Complications of Spinal Muscular Atrophy: Scoliosis
Reviewed by: HU Medical Review Board | Last reviewed: August 2021 | Last updated: August 2023
People with spinal muscular atrophy (SMA) experience muscle weakness that gets worse over time (progressive) because of defective motor neurons. In severe types of SMA, progressive weakness can cause serious complications. One of the most common complications of SMA is spinal deformity, such as scoliosis.
Scoliosis is an abnormal spine curvature caused by back muscle weakness. Nearly all people with types 1 and 2 SMA develop scoliosis, as well as many people with type 3 SMA. It can impair mobility and lead to breathing difficulties. Physical therapy and bracing are focused on delaying scoliosis or slowing progression. Severe scoliosis may require treatment with spine surgery.
What is scoliosis?
Scoliosis is a progressive curvature of the spine. It usually refers to a sideways “S-shaped” curve. Other types of spine deformities are also common in SMA, including an outward-bending “C-shaped" curve (kyphosis).1,2
Scoliosis reduces mobility and causes joints to stiffen or displace. Joints placed under stress by the spine are especially disturbed, such as the hip. This can lead to unstable sitting and impaired daily activities. Combined with respiratory muscle weakness, it can also cause breathing difficulties. This is because the curved spine restricts how much space the lungs have to expand and hold air. This is called restrictive lung disease.2,3
Figure 1. A normal spine compared to a spine with scoliosis
Why does spinal muscular atrophy cause scoliosis?
Scoliosis is one of the most common complications for people with SMA. It happens when back muscles that support the spine progressively weaken. These muscles receive signals from the brain through motor neurons in the spine. However, people with SMA have a genetic mutation that causes these motor neurons to die. Without signals from the brain, back muscles begin to weaken and waste away.4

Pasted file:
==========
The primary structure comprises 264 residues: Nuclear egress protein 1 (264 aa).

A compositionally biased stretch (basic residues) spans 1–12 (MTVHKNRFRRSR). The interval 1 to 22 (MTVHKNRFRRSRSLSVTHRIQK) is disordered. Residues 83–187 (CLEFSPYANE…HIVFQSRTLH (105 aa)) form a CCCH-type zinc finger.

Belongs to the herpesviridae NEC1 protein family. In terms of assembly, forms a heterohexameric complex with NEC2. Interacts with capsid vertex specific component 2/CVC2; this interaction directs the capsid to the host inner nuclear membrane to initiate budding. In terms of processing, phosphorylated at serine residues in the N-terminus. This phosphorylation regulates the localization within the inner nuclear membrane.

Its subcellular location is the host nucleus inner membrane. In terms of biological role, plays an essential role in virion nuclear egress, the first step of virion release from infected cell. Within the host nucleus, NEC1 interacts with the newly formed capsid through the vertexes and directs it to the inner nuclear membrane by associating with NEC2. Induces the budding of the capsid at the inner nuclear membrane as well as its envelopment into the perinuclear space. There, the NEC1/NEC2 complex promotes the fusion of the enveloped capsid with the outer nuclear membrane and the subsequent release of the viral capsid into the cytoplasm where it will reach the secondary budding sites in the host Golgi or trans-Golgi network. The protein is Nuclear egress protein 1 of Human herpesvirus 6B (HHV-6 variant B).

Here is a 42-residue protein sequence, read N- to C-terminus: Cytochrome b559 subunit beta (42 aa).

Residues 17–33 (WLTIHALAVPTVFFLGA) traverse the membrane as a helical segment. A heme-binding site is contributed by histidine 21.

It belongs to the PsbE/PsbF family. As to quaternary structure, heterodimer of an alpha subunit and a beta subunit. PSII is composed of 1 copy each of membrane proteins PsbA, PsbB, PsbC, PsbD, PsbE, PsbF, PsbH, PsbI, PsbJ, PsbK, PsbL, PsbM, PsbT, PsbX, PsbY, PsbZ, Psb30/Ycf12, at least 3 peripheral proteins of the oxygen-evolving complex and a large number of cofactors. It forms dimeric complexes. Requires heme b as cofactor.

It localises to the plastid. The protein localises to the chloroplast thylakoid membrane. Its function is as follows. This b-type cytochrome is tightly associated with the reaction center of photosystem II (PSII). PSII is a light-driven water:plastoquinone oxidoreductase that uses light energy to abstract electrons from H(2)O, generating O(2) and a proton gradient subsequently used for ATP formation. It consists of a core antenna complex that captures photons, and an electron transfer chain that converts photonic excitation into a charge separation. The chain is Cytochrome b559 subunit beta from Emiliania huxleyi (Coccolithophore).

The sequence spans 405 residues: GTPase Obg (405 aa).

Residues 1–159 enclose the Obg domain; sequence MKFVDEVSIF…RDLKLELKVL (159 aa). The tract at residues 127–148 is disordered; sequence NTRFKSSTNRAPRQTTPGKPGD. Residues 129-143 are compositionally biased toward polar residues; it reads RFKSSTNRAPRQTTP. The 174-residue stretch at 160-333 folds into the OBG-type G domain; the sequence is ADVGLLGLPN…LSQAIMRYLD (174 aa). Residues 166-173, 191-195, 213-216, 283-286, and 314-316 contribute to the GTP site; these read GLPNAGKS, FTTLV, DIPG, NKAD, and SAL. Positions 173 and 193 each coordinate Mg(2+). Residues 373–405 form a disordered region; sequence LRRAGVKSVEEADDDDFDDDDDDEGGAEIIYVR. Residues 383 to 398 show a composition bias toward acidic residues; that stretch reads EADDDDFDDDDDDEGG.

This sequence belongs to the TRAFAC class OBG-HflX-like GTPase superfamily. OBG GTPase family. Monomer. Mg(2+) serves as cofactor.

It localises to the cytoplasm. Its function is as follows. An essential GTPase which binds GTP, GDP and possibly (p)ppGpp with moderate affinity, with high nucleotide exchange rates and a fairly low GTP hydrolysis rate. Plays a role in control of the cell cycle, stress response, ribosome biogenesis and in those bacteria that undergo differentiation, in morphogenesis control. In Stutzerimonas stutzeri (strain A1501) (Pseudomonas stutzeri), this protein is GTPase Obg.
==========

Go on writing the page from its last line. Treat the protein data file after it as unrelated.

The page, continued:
People with type 1 and 2 SMA have a very high chance of developing scoliosis. Between 60 to 90 percent of children with type 1 and 2 experience it. People with type 3 SMA who cannot walk may also develop scoliosis.5
What are the symptoms?
Scoliosis is often diagnosed at an early age in people with SMA. In type 2 SMA, it can appear before age 4. Most cases of scoliosis appear before age 10. It usually progresses through childhood and after reaching adulthood. Children with type 2 SMA have more severe symptoms and faster progression than people with type 3 SMA.6
Doctors usually diagnose scoliosis using a visual exam and X-rays of the spine. Signs of scoliosis include:1
- Uneven shoulders
- One shoulder blade larger than the other
- Uneven waist
- One hip higher than the other
How is it prevented and treated?
Scoliosis occurs in most people with SMA who cannot walk. Spinal management is not usually done in people who cannot sit (type 1 SMA) because of their short life expectancy. People with type 2 and 3 SMA are the most likely to receive treatment for scoliosis.5
Physical therapy is focused on delaying scoliosis. Strengthening muscles and relaxing joints can help slow the progression of scoliosis. The most common treatments for scoliosis are bracing and surgery. Spine surgery is usually delayed until after 4 years old. After that, the decision of whether to use bracing or surgery depends on the amount of curvature, the rate of progression, and effects on breathing and mobility.5
Braces that support the ribs and spine will not cure or reverse curvature. They may prevent the curvature from getting worse, but braces are mostly used to temporarily improve stability.3,5
If scoliosis progresses, surgery may be required. The most common type of surgery used is spinal fusion. In spinal fusion, doctors connect spine bones together so they cannot move freely. Rods or screws are used to hold the spine straight until the bones fuse. Unfortunately, this surgery may prevent the use of Spinraza® (nusinersen) injections around the spine. However, some simple surgical procedures can solve this issue.1,5,7
Doctors may perform other surgical techniques to delay spinal fusion surgery. One example is inserting stabilizing rods that adjust in length as children grow.5